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Alco RS-3, which end is front?

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  • Alco RS-3, which end is front?

    Can anyone tell me which end was the front on Alco RS-3s? Was the end considered the front determined by the owning Railroad?

    I ask because it's my understanding that for the four Northern Pacific's RS-1s they owned, they where driven long hood forward. Diagrams from the Northern Pacific Railway Historical Association, show the long hoods truck to be labeled #1 and the short hoods truck is labeled #2. However, the numbering is reversed on and RS-3. This leads me to believe the RS-3 was driven short hood forward. The Northern Pacific had 14 RS-3s.

    I like how both of these locomotives look going long hood forward. However, for the real locomotive, from a visibility standpoint, the RS-3 going short hood forward sort of makes sense.

    Thanks for your help!

  • #2
    Yes, some railroads ran long hood forward for safety reasons like Great Northern to be safer from head on crashes. However most of the locomotives have the letter "F" printed onto the front side of the locomotive in question. In this photo it shows NP running Short hood forward, shown by my red circle.

    Both the 908 and 863.

    Here was a past thread on the letter "F" on locomotives; http://www.railroad-line.com/forum/t...TOPIC_ID=28156








    Louis L&R Western Railroad
    Pacific Northwest Logging in the East Coast

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    • #3
      While some roads preferred to have the long hood forward. That being a throw back to the steam era. I don't believe any RR goes long hood forward unless it just happened to be set up that way. It's more of a safety issue now.


      Frank

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      • #4
        Adding to Frank's post here is a further note:

        Builders like Alco & BLW used the 'long hood forward' as the default, unless the customer specified that the short hood would be the front. EMD built their GP's & SD's with the short hood forward by default. Some roads did change their mind with later orders. The Milwaukee took delivery of RS1's and RS2/RSC2's with the default 'long hood forward' - later RS3 & RSD5 orders came delivered with the 'short hood forward'. Great Northern specified their EMD GP/SD units to be delivered with the 'long hood forward'. Their EMD GP30's and GE U25B engines were delivered with the 'short hood forward', and following GE/EMD orders were the same. IIRC, SP had different Alco RS-11 orders that were both ways! They were inconsistent. Many (probably most) railroads that bought RS-3s ran them long hood forward, even while operating their GP-7 or GP-9s short hood forward. Some were consistent; NP ran both types short hood forward, and GN ran both long hood forward. It was really up to the railroad, but 90% of RS-1/2/3 engines ran long hood forward, and maybe only 20-30% of early GPs and SDs were delivered to run long hood forward.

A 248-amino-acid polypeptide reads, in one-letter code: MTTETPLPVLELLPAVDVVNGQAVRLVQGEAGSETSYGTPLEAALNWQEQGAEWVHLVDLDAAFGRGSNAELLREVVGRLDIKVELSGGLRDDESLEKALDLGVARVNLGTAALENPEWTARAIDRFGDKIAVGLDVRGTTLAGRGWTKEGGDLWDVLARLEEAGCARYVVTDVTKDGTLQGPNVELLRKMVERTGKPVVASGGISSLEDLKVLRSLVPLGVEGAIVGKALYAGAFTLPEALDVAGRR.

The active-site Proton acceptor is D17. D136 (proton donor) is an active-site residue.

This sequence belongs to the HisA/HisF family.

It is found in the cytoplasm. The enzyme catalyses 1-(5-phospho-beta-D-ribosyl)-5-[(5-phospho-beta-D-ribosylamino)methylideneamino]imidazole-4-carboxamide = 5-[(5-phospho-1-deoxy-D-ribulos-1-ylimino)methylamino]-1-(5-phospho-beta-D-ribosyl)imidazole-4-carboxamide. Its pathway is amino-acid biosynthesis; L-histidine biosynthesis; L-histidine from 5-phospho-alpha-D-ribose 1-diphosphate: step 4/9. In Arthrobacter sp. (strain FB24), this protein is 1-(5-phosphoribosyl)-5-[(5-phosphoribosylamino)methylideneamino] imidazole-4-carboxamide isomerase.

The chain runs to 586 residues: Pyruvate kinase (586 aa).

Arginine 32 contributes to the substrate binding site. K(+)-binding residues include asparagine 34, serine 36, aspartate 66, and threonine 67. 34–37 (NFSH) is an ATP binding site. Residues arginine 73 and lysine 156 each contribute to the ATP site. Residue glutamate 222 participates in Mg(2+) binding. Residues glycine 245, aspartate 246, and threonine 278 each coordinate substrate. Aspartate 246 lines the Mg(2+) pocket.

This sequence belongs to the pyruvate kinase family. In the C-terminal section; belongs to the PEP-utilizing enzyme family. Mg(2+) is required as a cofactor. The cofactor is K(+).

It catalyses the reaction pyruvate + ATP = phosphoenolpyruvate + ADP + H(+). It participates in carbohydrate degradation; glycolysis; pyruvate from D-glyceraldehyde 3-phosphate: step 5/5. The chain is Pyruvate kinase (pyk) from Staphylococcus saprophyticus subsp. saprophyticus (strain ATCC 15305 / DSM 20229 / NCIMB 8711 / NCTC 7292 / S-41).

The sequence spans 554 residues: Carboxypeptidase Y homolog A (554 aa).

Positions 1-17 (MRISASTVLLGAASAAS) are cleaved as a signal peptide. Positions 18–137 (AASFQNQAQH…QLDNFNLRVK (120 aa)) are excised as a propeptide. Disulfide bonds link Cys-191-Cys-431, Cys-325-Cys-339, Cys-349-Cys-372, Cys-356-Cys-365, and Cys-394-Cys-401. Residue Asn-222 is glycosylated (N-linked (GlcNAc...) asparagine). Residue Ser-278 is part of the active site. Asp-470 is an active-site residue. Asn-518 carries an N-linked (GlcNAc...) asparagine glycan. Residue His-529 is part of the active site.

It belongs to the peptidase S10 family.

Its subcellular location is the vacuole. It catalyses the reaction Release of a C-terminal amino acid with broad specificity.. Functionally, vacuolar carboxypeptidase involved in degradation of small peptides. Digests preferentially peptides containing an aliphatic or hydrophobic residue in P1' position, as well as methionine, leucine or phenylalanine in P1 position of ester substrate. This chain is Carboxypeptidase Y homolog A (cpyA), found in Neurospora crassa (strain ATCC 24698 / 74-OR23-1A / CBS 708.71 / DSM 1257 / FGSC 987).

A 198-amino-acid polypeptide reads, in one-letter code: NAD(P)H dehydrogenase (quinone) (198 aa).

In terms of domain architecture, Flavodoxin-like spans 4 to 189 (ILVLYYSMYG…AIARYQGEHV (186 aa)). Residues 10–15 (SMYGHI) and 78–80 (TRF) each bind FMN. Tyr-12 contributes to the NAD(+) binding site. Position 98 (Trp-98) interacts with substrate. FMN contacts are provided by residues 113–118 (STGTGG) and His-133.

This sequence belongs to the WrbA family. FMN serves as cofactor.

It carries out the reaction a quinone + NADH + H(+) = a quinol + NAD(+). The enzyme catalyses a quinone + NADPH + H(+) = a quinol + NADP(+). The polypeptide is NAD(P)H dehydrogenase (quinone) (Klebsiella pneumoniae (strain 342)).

Louis L&R Western Railroad
        Pacific Northwest Logging in the East Coast

        Comment


        • #5
          Mark, Not to beat a dead horse here, but if it is Prototype you are looking for, than all RS-3's for Northern Pacific I found on the web shows the short hood forward. Scroll down to RS-3's for NP pictures here, shows about 10 locomotive numbers listed; http://www.rrpicturearchives.net/locoList.aspx?id=NP




          Louis L&R Western Railroad
          Pacific Northwest Logging in the East Coast

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          • #6
            I always thought it depended upon which way you were standing.

            They don't turn these things around so one end is the front heading west and the other end is the front on the return visit.

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            • #7